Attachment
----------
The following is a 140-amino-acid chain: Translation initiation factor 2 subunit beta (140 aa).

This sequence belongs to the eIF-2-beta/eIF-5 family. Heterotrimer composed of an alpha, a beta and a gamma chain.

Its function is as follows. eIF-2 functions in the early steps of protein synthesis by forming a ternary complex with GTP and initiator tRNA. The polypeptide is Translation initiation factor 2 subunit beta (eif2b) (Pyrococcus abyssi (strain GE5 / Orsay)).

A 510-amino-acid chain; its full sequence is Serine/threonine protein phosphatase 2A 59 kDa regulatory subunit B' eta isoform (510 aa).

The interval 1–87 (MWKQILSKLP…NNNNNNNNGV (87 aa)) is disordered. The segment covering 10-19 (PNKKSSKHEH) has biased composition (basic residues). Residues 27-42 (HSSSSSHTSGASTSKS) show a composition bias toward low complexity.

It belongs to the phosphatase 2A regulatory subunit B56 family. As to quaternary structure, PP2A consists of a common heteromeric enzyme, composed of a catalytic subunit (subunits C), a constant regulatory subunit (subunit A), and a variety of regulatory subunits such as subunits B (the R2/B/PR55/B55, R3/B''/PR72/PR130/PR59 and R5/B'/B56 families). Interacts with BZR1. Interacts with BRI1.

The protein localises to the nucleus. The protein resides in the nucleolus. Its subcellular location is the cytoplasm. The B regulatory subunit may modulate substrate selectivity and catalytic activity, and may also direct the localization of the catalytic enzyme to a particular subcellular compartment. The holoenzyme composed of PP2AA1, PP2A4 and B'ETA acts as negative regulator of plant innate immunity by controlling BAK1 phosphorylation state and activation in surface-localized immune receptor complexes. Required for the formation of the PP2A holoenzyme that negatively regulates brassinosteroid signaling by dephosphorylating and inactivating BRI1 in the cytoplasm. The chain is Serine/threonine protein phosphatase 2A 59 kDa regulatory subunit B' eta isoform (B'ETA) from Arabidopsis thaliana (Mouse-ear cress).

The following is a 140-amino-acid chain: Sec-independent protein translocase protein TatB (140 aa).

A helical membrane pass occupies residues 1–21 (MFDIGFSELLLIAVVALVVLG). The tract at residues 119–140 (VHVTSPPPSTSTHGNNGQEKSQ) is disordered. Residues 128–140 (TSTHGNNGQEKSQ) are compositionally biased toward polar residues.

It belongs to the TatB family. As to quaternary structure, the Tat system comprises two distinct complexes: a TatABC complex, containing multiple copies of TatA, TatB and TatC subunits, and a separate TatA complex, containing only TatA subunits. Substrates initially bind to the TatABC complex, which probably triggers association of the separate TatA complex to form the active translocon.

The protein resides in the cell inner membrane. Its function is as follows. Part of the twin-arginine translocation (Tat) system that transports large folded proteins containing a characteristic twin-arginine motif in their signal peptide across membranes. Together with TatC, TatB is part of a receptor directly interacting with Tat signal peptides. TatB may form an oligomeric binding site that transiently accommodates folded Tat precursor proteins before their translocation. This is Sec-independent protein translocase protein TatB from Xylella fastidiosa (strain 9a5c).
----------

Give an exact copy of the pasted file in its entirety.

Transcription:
The following is a 140-amino-acid chain: Translation initiation factor 2 subunit beta (140 aa).

This sequence belongs to the eIF-2-beta/eIF-5 family. Heterotrimer composed of an alpha, a beta and a gamma chain.

Its function is as follows. eIF-2 functions in the early steps of protein synthesis by forming a ternary complex with GTP and initiator tRNA. The polypeptide is Translation initiation factor 2 subunit beta (eif2b) (Pyrococcus abyssi (strain GE5 / Orsay)).

A 510-amino-acid chain; its full sequence is Serine/threonine protein phosphatase 2A 59 kDa regulatory subunit B' eta isoform (510 aa).

The interval 1–87 (MWKQILSKLP…NNNNNNNNGV (87 aa)) is disordered. The segment covering 10-19 (PNKKSSKHEH) has biased composition (basic residues). Residues 27-42 (HSSSSSHTSGASTSKS) show a composition bias toward low complexity.

It belongs to the phosphatase 2A regulatory subunit B56 family. As to quaternary structure, PP2A consists of a common heteromeric enzyme, composed of a catalytic subunit (subunits C), a constant regulatory subunit (subunit A), and a variety of regulatory subunits such as subunits B (the R2/B/PR55/B55, R3/B''/PR72/PR130/PR59 and R5/B'/B56 families). Interacts with BZR1. Interacts with BRI1.

The protein localises to the nucleus. The protein resides in the nucleolus. Its subcellular location is the cytoplasm. The B regulatory subunit may modulate substrate selectivity and catalytic activity, and may also direct the localization of the catalytic enzyme to a particular subcellular compartment. The holoenzyme composed of PP2AA1, PP2A4 and B'ETA acts as negative regulator of plant innate immunity by controlling BAK1 phosphorylation state and activation in surface-localized immune receptor complexes. Required for the formation of the PP2A holoenzyme that negatively regulates brassinosteroid signaling by dephosphorylating and inactivating BRI1 in the cytoplasm. The chain is Serine/threonine protein phosphatase 2A 59 kDa regulatory subunit B' eta isoform (B'ETA) from Arabidopsis thaliana (Mouse-ear cress).

The following is a 140-amino-acid chain: Sec-independent protein translocase protein TatB (140 aa).

A helical membrane pass occupies residues 1–21 (MFDIGFSELLLIAVVALVVLG). The tract at residues 119–140 (VHVTSPPPSTSTHGNNGQEKSQ) is disordered. Residues 128–140 (TSTHGNNGQEKSQ) are compositionally biased toward polar residues.

It belongs to the TatB family. As to quaternary structure, the Tat system comprises two distinct complexes: a TatABC complex, containing multiple copies of TatA, TatB and TatC subunits, and a separate TatA complex, containing only TatA subunits. Substrates initially bind to the TatABC complex, which probably triggers association of the separate TatA complex to form the active translocon.

The protein resides in the cell inner membrane. Its function is as follows. Part of the twin-arginine translocation (Tat) system that transports large folded proteins containing a characteristic twin-arginine motif in their signal peptide across membranes. Together with TatC, TatB is part of a receptor directly interacting with Tat signal peptides. TatB may form an oligomeric binding site that transiently accommodates folded Tat precursor proteins before their translocation. This is Sec-independent protein translocase protein TatB from Xylella fastidiosa (strain 9a5c).